Ian Morison

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Ian Morison
Cover
Born (1943-11-22) 22 November 1943 (age 73)
Felpham, England
Nationality Flag of the United Kingdom.svg British
Alma mater University of Oxford
Scientific career
Fields Astronomy
Astrophysics
Institutions University of Manchester
Gresham College

Ian Morison FRAS (born 22 November 1943) is an astronomer and astrophysicist who served as the 35th Gresham Professor of Astronomy.[1]

Life[edit]

Morison was born in Felpham, England. He attended Chichester High School before going on to study Physics, Mathematics and Astronomy at Hertford College, University of Oxford. He lives in Macclesfield, England with his wife Judy.

Career and recognition[edit]

Jodrell Bank Centre for Astrophysics[edit]

Morison joined the University of Manchester's Jodrell Bank Observatory as a research student in 1965 before becoming a staff member in 1970. Initially working on data acquisition systems for the observatory's own instruments including the Lovell and Mk II radio telescopes, he went on to play a key role in the development of MERLIN, an array of radio telescopes with a resolution in the radio spectrum comparable to that of the Hubble Space Telescope in the optical.[2]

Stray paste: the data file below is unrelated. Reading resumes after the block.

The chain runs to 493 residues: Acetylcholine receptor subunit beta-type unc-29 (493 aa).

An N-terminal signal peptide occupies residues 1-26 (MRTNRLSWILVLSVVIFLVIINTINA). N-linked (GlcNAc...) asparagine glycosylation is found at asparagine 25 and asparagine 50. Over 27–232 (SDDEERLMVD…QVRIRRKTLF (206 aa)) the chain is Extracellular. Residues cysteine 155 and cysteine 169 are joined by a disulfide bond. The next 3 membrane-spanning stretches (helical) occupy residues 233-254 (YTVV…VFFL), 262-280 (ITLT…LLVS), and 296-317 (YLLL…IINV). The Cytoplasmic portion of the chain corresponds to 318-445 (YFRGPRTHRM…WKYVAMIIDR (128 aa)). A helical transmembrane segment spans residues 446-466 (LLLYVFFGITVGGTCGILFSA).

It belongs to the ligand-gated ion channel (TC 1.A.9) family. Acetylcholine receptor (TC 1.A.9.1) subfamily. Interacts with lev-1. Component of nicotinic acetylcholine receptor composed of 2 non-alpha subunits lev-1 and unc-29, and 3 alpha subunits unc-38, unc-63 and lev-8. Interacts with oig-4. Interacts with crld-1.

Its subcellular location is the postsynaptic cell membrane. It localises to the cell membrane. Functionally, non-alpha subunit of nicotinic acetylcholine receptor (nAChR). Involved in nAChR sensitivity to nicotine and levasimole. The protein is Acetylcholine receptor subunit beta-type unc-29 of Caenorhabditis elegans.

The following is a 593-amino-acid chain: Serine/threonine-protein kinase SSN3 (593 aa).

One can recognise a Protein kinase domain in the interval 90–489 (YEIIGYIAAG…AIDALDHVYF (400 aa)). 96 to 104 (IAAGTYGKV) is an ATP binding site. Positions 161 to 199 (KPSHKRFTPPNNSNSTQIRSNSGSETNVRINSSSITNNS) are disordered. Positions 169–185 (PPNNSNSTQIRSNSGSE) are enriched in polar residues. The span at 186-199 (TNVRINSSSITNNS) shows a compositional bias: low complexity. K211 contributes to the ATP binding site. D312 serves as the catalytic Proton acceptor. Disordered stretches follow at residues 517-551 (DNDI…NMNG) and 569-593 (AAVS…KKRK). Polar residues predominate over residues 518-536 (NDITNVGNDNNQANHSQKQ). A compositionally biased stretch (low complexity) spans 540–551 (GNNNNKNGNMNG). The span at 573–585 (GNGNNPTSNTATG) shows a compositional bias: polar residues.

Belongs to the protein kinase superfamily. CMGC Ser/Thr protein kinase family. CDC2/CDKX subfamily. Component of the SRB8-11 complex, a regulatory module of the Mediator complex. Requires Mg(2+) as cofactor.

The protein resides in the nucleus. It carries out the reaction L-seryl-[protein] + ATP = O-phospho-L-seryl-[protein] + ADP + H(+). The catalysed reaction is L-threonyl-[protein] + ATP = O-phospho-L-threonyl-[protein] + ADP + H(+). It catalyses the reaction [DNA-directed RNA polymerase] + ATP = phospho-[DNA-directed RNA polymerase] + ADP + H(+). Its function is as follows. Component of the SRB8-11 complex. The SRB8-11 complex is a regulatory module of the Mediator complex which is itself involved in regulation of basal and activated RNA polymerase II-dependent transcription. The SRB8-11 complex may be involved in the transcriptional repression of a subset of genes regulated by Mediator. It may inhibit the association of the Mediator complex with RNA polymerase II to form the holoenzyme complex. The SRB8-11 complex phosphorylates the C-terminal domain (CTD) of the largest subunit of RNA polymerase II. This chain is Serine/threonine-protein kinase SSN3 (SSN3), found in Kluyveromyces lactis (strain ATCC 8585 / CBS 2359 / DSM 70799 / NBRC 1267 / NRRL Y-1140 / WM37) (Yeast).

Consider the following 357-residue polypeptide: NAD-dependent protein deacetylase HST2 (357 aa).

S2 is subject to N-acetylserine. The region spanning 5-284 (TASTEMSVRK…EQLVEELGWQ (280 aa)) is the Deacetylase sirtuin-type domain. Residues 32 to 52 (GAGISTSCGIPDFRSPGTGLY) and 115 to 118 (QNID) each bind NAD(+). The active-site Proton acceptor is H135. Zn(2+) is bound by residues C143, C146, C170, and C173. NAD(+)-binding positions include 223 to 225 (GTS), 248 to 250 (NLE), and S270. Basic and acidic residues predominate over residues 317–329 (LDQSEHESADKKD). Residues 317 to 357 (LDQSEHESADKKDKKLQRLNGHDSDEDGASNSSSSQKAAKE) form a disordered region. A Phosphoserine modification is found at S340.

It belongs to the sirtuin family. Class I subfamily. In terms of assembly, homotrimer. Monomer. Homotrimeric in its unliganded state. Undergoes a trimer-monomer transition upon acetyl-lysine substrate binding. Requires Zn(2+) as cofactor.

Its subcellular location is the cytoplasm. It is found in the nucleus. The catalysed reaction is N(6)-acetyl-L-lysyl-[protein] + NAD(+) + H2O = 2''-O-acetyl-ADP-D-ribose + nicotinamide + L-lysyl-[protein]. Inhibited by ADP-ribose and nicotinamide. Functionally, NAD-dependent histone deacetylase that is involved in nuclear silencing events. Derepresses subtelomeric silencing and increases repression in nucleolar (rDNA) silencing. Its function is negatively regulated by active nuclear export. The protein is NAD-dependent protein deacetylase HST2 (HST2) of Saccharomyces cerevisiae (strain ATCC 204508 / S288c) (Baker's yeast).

Gresham College[edit]

On 1 August 2007 Morison was appointed as the 35th Gresham Professor of Astronomy, a position previously held by Christopher Wren. He followed John D. Barrow and preceded Carolin Crawford. In this role he delivered a series of 25 public lectures on astronomy and astrophysics.[3] The four-year period of Gresham Professorship came to an end in August 2011.

Association with Astronomical Societies[edit]

Morison is a founding member and now patron of Macclesfield Astronomical Society.[4] He is a council member and former president of the Society for Popular Astronomy[5] and patron of Ewell Astronomical Society.[6]

Asteroid[edit]

Main belt asteroid 15727 Ianmorison was named after Morison.[7]

Journals[edit]

Bibliography[edit]

See also[edit]

References[edit]

External links[edit]

  • The Night Sky - Jodrell Bank Observatory's monthly guide to the moon, stars and planets compiled by Ian Morison